Thermal velocity is easy to calculate, and it's around 10^5 m/s for silicon at room temperature. This is the same idea as the speed of sound, in air, at STP. Things can travel faster than this velocity, but the characteristics are different: ballistic instead of thermal drift, subsonic vs. supersonic. In either case, you can expect different behavior around that limit.

Down in the thermal regime, electric field is proportional to velocity (this is just Ohm's law!). If avalanche occurs before thermal velocity is reached, you'd never even be able to test "superthermal" velocity, at least in that material.

The result for transistors is, charge moves s-l-o-w-l-y across it. For weaker fields, like the field across a conductive chunk of doped silicon, it could take a long time indeed to neutralize the charge, even though the width is fractional micrometers. There isn't anything you can do about that, because you can only increase base current so much, in an effort to move that current, before either 1. you reach diminishing returns (which is fT), or 2. you reach the physical barrier and you literally cannot drag any more charge out of the poor thing!

Notice that electron drift velocities for silicon are on the order of 10^3 m/s. Vacuum tubes are ballistic transport, so they don't have a single velocity, but the average will be some fraction of the plate voltage, i.e., whatever velocity electrons have at maybe 100eV kinetic energy, which might be in the 10^6 m/s range. Vacuum tubes have proportionally larger dimensions (mm vs. um distances), so they are useful to roughly the same frequency ranges (i.e., tens of MHz, give or take an order of magnitude).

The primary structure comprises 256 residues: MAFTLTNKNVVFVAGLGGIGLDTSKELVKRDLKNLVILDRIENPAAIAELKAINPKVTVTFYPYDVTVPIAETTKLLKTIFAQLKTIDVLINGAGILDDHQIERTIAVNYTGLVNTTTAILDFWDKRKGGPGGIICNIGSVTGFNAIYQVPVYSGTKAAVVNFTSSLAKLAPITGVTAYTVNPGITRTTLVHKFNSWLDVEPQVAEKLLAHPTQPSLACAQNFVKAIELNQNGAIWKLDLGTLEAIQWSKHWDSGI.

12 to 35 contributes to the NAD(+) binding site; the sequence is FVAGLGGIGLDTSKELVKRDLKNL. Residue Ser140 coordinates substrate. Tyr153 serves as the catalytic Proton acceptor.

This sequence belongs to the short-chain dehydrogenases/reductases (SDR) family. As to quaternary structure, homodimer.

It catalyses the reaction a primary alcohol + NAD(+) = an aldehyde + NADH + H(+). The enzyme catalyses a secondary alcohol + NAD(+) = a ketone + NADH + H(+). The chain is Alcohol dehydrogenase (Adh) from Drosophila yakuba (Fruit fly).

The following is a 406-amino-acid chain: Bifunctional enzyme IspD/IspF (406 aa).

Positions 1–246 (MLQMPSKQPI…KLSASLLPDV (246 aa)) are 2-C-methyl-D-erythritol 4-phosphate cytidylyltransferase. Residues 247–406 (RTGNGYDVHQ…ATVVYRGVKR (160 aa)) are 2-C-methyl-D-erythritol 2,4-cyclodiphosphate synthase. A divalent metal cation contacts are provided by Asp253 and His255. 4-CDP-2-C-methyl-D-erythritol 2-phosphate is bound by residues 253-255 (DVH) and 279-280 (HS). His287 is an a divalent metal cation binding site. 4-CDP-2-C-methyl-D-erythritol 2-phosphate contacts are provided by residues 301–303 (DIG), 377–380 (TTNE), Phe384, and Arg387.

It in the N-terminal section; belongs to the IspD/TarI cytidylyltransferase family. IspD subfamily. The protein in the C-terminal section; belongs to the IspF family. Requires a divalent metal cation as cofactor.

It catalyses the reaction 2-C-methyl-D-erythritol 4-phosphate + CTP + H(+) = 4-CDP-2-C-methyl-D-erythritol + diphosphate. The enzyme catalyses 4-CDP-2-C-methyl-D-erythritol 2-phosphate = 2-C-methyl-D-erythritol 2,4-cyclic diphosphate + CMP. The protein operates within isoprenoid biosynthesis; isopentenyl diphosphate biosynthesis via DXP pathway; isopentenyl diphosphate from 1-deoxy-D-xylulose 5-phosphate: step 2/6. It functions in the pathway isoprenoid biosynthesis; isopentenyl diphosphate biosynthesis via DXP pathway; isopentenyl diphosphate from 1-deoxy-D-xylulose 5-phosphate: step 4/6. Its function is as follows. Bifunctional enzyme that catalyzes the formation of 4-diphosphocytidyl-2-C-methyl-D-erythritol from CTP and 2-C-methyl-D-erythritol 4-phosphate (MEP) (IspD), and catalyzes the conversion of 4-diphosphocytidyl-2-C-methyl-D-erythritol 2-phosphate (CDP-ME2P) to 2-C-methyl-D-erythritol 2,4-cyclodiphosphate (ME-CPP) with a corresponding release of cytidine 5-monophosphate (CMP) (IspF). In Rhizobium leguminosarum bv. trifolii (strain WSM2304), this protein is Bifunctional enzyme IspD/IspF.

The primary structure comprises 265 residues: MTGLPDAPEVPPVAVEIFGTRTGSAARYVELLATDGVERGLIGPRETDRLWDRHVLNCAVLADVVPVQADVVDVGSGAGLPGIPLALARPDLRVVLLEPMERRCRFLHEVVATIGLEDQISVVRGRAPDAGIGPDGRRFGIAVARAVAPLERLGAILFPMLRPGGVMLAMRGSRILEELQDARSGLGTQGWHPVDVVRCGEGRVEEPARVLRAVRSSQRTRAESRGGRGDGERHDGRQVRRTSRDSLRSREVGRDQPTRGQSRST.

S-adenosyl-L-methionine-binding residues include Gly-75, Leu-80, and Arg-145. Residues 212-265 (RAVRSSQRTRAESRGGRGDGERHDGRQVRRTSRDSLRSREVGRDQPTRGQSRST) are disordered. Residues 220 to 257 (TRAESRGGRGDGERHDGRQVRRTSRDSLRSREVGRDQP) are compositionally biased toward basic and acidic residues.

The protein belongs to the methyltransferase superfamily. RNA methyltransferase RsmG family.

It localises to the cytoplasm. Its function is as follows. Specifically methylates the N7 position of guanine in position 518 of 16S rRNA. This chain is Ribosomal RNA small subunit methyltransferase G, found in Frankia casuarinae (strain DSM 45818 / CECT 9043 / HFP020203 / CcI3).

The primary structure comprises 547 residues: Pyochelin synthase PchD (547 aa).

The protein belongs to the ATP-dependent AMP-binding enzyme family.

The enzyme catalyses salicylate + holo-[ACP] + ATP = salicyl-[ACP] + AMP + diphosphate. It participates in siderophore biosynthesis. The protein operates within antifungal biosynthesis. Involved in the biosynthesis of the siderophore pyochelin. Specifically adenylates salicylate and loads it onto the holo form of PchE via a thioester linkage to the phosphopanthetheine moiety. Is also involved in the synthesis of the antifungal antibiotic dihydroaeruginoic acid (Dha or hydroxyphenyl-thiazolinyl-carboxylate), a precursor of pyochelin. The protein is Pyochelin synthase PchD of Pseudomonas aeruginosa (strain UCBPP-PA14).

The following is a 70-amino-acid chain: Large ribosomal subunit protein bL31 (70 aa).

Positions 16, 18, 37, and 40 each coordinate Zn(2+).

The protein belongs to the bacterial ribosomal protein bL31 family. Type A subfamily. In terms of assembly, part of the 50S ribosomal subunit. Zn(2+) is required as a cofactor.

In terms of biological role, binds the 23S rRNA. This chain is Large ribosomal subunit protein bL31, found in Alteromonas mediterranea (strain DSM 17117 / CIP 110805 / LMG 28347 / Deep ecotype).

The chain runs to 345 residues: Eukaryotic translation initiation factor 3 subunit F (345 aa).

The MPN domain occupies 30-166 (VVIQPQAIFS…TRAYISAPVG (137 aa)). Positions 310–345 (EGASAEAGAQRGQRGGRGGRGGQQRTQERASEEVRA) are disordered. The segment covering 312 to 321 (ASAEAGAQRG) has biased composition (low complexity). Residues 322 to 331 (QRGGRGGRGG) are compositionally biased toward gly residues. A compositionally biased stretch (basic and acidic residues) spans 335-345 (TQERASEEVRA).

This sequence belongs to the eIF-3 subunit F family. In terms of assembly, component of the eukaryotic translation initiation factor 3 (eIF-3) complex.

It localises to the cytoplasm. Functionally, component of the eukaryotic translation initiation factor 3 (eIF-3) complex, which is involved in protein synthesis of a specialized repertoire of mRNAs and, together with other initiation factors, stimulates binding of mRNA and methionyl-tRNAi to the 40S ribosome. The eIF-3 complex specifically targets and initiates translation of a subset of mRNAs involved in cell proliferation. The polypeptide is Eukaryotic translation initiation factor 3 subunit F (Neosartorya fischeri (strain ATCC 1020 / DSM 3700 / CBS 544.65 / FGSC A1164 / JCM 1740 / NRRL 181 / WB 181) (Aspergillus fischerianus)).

Tim
 
Keantoken,

An understanding of the SPICE BJT model and the hybrid pi model is all you need to evaluate different transistors and their parameters. The SPICE parameters related to device speed are Cjeo, Cjco, and Tf. (Tr relates to storage time for a saturated switch, but has no effect on a transistor biased in the active region.) When you run an LTspice .op simulation the error log will have a report of the transistor operating point. The report lists Cbe, Cbc, and fT. There parameters are related by the equations below:

fT=1.0/(2*pi*(Cbc+Cbe))
Cbe=Cje+Tf*gm
Cbc=Cjc

Cje is Cjeo adjusted for the operating point
Cjc is Cjco adjusted for the operating point

See wkwmodels.pdf for a little more information.

One problem with the SPICE model is that Tf (fT) variations with Ic are not accurately accounted for. (I know you have looked at many data sheets and are well aware of the fact that fT varies with Ic.) In other words, the SPICE model is really valid at only a specific operating point, or at best, over a small range of operating points.

fT in itself is not a real useful parameter, but it is useful in making a relative evaluation of different devices, recognizing that it varies with Ic. BTW, a knowledge if Ciss and Crss is not sufficient, because of the Tf*gm term above. This term is often the dominate term. Note also that gm=38.3*Ic.

Rick
 

keantoken

Member
2006-08-10 12:32 am
Texas
Okay then, lots of helpful information.

So there are two groups of interacting parameters. The first is the set of capacitances, and the second is the Tf*Gm term.

Is it possible to create a hybrid or product of these and create a general parameter that sums them both up?

For instance, say we take 1/Cob=bjork. Higher bjork is then a good thing. Let's make Ft*gm=F. Higher F is also a good thing.

Then lets try

F*bjork=performance

If Bjork is very low but F is high, performance will still be average or mediocre.
Same for if Bjork is high but F is very low.

The performance factor could be tailored for the application, by inserting the source impedance and quiescent current:

(1/(Zin*<some mix of C parameters>)*(Tf*Gm)